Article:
Definitely one for the history books, Fabian also agreed that that the trip though eventful was definitely worth it. “In the end, what mattered most of all is that we were safe and that we were able to help a customer. But I can’t say I would be up for a boat travel any time soon.” he chuckled.
Appliance Traders Limited (ATL) announced Thursday that it will exclusively distribute solar water heaters from Israeli supplier, Nimrod Industries Limited.
It forms part of ATL’s new thrust to offer energy-efficient solutions to Jamaican homes and businesses.
“There has been a prominent call for homes and businesses to ‘go green’ with several local government agencies and financial institutions supporting ventures in alternative energy. With the Nimrod distribution, ATL is bringing the best of Israel’s solar technology to Jamaican shores,” said ATL’s Energy and Engineering Manager Paul Grey in the release.
ATL said that the Nimrod product ideally captures natural light whilst protecting against rust which develops after exposure to ‘hard water’.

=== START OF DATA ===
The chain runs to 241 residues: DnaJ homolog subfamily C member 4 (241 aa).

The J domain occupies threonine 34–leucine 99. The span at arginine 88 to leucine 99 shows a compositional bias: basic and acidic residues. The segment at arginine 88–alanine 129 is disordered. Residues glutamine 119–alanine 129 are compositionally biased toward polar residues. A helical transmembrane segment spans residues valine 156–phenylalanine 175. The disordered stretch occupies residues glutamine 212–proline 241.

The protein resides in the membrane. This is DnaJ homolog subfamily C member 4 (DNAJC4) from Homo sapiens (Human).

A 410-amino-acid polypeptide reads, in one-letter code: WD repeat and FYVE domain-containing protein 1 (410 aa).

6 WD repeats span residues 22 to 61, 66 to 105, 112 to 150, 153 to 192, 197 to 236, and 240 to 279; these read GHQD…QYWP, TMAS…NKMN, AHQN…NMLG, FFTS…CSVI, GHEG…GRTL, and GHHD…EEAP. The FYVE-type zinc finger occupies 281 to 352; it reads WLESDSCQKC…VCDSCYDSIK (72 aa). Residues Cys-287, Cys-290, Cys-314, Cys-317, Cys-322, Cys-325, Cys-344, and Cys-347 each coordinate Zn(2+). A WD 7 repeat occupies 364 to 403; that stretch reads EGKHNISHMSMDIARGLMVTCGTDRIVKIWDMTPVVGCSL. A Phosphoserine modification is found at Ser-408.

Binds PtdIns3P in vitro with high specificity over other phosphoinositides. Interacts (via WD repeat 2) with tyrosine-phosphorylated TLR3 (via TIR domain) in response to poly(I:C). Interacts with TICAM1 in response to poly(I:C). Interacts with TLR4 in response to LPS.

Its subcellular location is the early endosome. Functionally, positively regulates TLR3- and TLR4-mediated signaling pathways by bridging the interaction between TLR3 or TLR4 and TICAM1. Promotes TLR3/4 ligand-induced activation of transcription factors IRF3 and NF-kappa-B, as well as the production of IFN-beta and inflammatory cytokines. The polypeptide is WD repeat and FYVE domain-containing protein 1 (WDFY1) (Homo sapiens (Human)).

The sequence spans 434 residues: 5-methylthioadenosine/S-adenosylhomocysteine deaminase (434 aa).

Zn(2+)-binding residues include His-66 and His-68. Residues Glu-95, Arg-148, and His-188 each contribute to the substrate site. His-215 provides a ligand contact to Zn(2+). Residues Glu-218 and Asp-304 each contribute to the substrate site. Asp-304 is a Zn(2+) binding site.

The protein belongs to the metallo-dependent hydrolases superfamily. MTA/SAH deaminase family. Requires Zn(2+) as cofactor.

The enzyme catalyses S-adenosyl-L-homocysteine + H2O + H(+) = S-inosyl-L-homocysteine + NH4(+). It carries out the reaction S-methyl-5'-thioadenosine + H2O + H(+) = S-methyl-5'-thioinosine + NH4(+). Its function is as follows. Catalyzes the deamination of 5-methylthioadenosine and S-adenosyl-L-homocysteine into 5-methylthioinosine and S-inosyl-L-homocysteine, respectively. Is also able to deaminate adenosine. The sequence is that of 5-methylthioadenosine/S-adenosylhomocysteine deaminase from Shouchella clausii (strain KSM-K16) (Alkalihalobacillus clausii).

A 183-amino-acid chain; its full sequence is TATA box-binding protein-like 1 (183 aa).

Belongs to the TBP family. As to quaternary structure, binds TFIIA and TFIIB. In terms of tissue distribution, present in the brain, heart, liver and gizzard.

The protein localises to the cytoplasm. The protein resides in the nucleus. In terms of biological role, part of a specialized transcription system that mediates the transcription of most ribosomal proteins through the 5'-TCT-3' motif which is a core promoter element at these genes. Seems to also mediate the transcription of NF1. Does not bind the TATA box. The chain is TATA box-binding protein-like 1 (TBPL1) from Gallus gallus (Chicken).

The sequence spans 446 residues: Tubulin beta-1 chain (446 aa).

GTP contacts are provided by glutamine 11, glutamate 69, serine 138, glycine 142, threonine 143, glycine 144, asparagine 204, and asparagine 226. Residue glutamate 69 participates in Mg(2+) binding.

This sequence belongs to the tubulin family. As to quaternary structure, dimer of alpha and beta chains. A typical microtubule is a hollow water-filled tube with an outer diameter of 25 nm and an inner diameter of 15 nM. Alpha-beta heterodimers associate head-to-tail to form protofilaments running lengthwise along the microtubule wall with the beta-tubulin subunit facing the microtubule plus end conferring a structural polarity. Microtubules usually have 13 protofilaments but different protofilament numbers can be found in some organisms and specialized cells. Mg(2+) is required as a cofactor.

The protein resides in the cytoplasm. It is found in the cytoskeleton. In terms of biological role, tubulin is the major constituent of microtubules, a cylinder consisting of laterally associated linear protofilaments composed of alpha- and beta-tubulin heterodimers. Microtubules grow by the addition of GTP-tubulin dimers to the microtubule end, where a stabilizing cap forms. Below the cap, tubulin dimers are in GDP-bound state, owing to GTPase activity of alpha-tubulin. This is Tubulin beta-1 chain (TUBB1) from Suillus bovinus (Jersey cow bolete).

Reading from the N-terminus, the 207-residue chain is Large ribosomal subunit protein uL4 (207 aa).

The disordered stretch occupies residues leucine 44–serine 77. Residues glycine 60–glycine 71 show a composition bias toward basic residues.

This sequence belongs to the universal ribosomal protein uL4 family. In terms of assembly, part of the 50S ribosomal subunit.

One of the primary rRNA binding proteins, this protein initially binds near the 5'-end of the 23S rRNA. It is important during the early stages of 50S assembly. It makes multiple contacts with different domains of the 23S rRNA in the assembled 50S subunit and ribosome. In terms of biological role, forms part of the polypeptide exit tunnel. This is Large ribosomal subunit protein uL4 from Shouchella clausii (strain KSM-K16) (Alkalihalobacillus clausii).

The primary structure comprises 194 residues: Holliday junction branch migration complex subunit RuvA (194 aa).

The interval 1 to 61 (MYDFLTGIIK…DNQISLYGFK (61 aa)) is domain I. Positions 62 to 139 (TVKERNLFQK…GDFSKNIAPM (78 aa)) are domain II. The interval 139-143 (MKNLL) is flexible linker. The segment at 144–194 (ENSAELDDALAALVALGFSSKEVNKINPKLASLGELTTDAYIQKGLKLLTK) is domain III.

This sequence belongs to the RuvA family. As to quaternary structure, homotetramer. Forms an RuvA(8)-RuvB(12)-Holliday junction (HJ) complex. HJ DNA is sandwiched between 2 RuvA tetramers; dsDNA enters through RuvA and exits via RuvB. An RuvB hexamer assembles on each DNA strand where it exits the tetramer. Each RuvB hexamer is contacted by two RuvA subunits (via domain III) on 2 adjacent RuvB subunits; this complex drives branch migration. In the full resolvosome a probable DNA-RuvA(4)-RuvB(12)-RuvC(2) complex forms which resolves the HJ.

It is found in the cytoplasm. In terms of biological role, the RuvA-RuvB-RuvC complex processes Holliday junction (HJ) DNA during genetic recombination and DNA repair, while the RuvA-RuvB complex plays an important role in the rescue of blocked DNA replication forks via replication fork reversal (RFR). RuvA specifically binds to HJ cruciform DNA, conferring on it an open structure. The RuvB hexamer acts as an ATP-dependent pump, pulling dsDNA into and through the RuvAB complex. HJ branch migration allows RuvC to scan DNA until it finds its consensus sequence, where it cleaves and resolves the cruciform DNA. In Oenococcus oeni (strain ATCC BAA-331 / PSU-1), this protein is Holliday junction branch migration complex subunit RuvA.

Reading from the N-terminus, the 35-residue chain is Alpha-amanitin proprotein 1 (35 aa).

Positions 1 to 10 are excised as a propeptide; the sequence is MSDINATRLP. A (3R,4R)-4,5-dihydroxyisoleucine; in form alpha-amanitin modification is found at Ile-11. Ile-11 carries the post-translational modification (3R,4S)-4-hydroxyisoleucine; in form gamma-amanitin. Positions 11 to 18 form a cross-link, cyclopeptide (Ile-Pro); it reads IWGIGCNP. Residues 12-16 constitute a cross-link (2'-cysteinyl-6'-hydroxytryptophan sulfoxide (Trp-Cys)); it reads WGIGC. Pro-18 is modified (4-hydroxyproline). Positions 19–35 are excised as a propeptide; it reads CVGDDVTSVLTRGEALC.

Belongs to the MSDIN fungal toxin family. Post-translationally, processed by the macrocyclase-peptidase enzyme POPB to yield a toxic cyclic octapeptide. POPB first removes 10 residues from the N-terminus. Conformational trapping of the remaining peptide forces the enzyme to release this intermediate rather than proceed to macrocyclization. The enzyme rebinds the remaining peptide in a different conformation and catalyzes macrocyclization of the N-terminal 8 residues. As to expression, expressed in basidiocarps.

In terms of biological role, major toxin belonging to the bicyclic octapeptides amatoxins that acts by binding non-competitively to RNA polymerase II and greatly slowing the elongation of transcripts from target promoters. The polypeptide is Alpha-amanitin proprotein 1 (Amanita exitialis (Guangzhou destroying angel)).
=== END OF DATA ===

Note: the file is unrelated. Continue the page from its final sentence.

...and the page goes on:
“In the Caribbean, we are prone to ‘hard water’ – that is water with mineral elements. Nimrod coats their piping with enamel which prevents mineral deposit build-up and ultimately extends the life of the heater, ensuring savings for customers,” said Grey. “We are pleased that Nimrod has chosen to permeate the Jamaican market. We think the time is right and that Jamaicans are ready to invest,” Grey stated.
ATL is owned by Gordon ‘Butch’ Stewart.
Solar water heaters have grown in popularity since the 1990s, especially within resorts as a means of reducing electricity costs.
ATL will be going up against companies such as longstanding player Isratech Jamaica, which also distributes solar heaters in partnership with an Israeli company, Chromagen.
Isratech Jamaica has, since the 1990s, imported the finished water heaters for local sale but this month announced plans to start local production of heaters. It will import the components from Chromagen and assemble the heaters at its plant at Kendal in Mandeville once it finalises a J$15-million plant expansion.
The terms of ATL’s deal with Nimrod were not disclosed, neither did ATL respond to requests for comment up to press time on the type of investment and infrastructure that will surround its new product line.